3. Creative arts are important, especially in times of crisis. The weeks ahead will bring a great deal of anxiety for parents and children, and mourning in some families. Creative expression is a valuable, accessible way to help children process grief. Indeed, psycho-social support, like art and music therapy, is a central element of our program for Syrian refugee children in Lebanon, helping them to process the trauma they have experienced. I’m repeatedly amazed by the creativity — sometimes simple and sometimes heart-rending — that children pour onto paper. Create space for creativity.

4. It’s OK to revisit concepts that children have learned already. Reinforcing learning is as essential as covering new materials. At least for children in early grades, it’s not necessary to introduce new concepts while children are at home. At Luminos, we present each concept in multiple ways to help it take root firmly in children’s minds: linking what they learn in class to what they know of life beyond the classroom.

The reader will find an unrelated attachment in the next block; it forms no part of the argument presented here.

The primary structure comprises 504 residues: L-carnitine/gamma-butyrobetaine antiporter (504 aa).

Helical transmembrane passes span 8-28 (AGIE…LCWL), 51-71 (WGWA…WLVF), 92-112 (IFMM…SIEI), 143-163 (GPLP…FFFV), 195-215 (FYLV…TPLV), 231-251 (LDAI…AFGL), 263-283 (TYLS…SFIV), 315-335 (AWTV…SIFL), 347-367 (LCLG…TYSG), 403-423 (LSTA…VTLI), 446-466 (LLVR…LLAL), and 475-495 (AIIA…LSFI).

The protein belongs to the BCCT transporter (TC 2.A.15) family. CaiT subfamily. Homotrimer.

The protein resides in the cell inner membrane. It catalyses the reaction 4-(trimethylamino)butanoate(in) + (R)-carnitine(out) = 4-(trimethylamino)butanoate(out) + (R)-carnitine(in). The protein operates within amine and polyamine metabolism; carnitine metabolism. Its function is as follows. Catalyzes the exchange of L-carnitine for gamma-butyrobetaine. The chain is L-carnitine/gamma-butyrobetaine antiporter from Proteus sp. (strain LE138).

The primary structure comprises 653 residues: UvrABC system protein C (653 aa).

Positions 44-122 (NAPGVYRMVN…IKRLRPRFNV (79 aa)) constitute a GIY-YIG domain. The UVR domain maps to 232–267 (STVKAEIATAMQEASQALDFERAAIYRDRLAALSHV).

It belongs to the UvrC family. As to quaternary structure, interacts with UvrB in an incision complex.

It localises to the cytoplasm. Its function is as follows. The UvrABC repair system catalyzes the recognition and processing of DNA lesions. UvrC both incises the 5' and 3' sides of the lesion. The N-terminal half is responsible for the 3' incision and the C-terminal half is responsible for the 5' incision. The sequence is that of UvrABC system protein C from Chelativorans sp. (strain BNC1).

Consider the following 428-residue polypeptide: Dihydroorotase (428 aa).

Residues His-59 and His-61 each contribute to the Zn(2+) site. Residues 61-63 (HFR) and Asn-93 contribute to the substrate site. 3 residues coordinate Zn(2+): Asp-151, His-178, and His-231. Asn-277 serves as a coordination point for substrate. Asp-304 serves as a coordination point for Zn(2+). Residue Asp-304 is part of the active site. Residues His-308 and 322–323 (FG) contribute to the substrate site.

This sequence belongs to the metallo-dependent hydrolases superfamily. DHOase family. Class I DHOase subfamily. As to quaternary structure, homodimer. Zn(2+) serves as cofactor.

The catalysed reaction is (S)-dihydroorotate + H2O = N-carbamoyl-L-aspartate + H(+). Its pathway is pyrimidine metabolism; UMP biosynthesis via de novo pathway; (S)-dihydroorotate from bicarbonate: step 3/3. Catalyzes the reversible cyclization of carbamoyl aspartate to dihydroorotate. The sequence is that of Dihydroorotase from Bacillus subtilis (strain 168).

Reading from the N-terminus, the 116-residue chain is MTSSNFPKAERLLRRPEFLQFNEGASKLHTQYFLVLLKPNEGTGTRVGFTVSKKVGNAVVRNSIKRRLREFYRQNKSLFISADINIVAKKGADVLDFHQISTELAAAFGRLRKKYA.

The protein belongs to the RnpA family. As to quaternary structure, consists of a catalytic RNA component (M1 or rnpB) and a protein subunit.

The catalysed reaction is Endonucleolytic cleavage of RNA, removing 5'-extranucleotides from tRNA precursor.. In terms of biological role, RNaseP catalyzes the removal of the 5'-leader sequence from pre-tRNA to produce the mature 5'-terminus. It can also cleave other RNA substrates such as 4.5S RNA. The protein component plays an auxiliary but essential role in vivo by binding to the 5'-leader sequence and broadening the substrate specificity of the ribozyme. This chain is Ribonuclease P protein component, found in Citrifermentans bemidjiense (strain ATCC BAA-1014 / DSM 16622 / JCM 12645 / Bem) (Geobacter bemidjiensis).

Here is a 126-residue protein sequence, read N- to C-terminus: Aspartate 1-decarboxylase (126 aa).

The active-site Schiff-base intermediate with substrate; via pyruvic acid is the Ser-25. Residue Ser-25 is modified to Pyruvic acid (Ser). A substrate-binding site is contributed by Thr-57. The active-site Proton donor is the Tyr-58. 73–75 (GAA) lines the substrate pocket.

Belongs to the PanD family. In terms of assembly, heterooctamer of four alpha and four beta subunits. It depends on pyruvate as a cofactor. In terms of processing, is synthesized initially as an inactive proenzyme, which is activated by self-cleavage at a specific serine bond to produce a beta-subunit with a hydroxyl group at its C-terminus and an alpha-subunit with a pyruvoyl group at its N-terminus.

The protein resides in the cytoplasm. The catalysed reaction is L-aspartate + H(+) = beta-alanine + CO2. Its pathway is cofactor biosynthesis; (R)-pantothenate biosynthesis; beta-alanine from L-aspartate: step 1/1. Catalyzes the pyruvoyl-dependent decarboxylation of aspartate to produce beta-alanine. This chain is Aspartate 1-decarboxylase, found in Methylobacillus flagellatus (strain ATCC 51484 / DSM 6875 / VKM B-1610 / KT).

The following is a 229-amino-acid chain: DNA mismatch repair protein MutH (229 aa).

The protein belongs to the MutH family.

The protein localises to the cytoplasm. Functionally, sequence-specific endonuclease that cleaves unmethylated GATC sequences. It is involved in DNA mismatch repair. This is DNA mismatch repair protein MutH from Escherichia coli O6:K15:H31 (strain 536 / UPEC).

Our work teaches me that children have a remarkable capacity to catch up when given a second chance. It also teaches me that children outside of a privileged bubble don’t bounce back without support.

The reality is, the lives of my kids, and kids who are similarly privileged to my own, will ultimately return to normal. And they will be surrounded by the love and resources to bounce back from this disruption in their learning. My work with children halfway around the world with a fraction of the material support around them proves to me that this is so.

The long term challenge of this crisis then, is not for my family, but for families in parts of Africa and the Middle East whom Luminos is privileged to serve.

There’s an opportunity, and indeed an imperative, for parents living in a similar state of privilege to my own, to use the anxiety, frustration and uncertainty of this moment not just to build a protective wall for our own families, but to cherish the firsthand insight and empathy we now share with parents in the poor majority.

We never thought we’d find ourselves in a situation where these ideas are needed so much closer to home, in this time of solemn uncertainty and pandemic. But I find solace in knowing we’ll try to make the best of it for our children, families, and communities – just like millions of people in other parts of the world have done, and continue to do, every day.